How To Be A Leader
There’s a common misconception about how to be a leader. The misconception is that leaders need to make every decision and they always need to be right. Even if they are wrong, some leaders feel that they need to pretend that they are right.
That mindset is a great big hogwash of malarkey.
No great leader has been correct with every decision. If they feel that they have always been correct, then they probably weren’t a great leader.
Great decision-making doesn’t happen in the black and white. Great decision-making happens in the grey area. It is about taking the facts, assessing the potential outcomes, consulting with others, checking your gut and then making a choice.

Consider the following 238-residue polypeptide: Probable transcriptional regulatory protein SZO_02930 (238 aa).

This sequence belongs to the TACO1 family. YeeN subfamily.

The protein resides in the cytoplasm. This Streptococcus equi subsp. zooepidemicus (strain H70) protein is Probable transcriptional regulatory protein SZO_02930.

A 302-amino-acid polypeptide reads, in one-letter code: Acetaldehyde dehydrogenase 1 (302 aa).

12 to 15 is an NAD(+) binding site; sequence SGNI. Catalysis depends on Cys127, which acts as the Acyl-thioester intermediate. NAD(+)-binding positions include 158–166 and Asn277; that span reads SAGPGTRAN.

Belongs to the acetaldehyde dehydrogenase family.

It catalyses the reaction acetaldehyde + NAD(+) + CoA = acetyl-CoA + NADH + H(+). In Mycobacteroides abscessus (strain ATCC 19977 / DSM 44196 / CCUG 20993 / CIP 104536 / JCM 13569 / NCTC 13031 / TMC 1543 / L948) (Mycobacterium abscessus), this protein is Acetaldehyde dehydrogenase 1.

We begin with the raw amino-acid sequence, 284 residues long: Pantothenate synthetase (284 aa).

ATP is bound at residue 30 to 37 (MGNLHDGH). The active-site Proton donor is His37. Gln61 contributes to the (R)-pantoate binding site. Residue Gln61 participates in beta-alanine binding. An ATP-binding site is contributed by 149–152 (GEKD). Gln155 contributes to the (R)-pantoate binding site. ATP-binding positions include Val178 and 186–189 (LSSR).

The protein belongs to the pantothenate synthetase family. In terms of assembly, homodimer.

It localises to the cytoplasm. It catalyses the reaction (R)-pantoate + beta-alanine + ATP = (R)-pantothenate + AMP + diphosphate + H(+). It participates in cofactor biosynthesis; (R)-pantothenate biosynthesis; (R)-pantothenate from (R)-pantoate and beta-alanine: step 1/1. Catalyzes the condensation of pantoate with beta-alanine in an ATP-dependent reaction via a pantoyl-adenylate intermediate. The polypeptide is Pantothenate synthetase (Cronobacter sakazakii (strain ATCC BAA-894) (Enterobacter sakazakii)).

Sometimes you’re right. Sometimes you’re wrong. And sometimes it is impossible to tell.
Regardless, decision-making doesn’t end when the decision is made. You need to pay attention to what happens as a result of the decision. And it won’t always be good.
Did you get the outcome you expected or was it different? Were you wrong?
If it proved to be a bad choice, admit it and change it.
Humility doesn’t mean you lack confidence.
Admitting you’re wrong doesn’t mean you’re weak.
In fact, it’s just the opposite. It takes a strong leader to admit their faults.
As my mother-the-therapist would probably say, you can either be a great leader or you can be right. You can’t always be both.